Academic journal article Anglican and Episcopal History

Black Women's Christian Activism: Seeking Social Justice in a Northern Suburb

Academic journal article Anglican and Episcopal History

Black Women's Christian Activism: Seeking Social Justice in a Northern Suburb

Article excerpt

Black Women's Christian Activism: Seeking Social Justice in a Northern Suburb. By Betty Livingston Adams. (New York: New York University Press, 2016, Pp. x, 246. $25.00.)

In this book, Betty Livingston Adams explores the struggle for social justice in the segregated north through the experiences of working class African American women. The setting is the emerging suburb of Summit, Newjersey, 1898-1925. These women were proponents and collaborators for social change as Summit grew from a village to suburbia.

It was a time when many blacks in the north were hopeful for egalitarian change but were met with the challenge of northern segregation and political retrenchment. Service workers were necessary to build and maintain the life style of emerging suburbs. They were expected to work, but to be an invisible subculture and their institutions were not to visibly intrude on or interrupt white space. These women were caught in a matrix of emerging segregationist ideology and public policy which determined that the "ideal suburb" was a white only space.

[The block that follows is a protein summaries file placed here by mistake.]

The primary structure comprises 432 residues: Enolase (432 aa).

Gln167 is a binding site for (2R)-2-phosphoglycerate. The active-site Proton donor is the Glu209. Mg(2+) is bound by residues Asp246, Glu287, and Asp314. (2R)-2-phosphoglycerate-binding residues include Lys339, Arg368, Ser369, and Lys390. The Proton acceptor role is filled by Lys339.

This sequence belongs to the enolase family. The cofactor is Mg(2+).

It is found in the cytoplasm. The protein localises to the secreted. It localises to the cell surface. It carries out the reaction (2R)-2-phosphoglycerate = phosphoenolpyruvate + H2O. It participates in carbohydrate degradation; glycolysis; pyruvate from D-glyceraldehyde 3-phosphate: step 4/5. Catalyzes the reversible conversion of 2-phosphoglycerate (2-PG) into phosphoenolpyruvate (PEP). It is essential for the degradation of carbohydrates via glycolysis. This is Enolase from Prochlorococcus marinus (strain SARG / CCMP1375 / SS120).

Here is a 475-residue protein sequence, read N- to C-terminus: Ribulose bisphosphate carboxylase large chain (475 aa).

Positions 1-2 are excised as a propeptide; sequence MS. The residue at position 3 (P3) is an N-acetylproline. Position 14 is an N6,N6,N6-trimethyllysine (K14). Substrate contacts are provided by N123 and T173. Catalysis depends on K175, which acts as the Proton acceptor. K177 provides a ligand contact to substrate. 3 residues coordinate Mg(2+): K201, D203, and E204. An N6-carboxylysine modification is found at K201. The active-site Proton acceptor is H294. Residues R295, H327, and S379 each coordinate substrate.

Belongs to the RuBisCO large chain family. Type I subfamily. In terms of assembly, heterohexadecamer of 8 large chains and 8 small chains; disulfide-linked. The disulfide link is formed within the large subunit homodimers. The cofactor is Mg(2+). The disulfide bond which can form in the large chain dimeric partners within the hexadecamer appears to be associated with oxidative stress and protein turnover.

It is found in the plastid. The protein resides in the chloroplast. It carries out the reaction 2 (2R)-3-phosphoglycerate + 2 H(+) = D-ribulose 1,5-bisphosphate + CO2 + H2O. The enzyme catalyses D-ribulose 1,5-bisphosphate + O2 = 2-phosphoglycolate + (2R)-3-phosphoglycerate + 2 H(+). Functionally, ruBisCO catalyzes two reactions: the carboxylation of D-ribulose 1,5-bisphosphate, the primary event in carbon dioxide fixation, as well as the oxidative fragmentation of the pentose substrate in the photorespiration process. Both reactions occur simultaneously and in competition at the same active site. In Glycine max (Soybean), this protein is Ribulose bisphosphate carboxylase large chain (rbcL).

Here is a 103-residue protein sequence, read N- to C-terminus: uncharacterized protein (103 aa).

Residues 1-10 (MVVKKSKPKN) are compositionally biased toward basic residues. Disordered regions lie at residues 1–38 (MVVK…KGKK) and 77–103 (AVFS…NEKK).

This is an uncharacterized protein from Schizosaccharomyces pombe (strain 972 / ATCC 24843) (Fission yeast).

The leadership and activism of black working women was challenged by white men and women as well as black men as they "resisted, cooperated, subverted, and partnered" (11) to develop religious and civic institutions. Black women were not deterred by the boundaries of white space, Victorian expectations of ideal womanhood, economic or racial norms, and found their selfdefinition in their Protestant Christian faith. …

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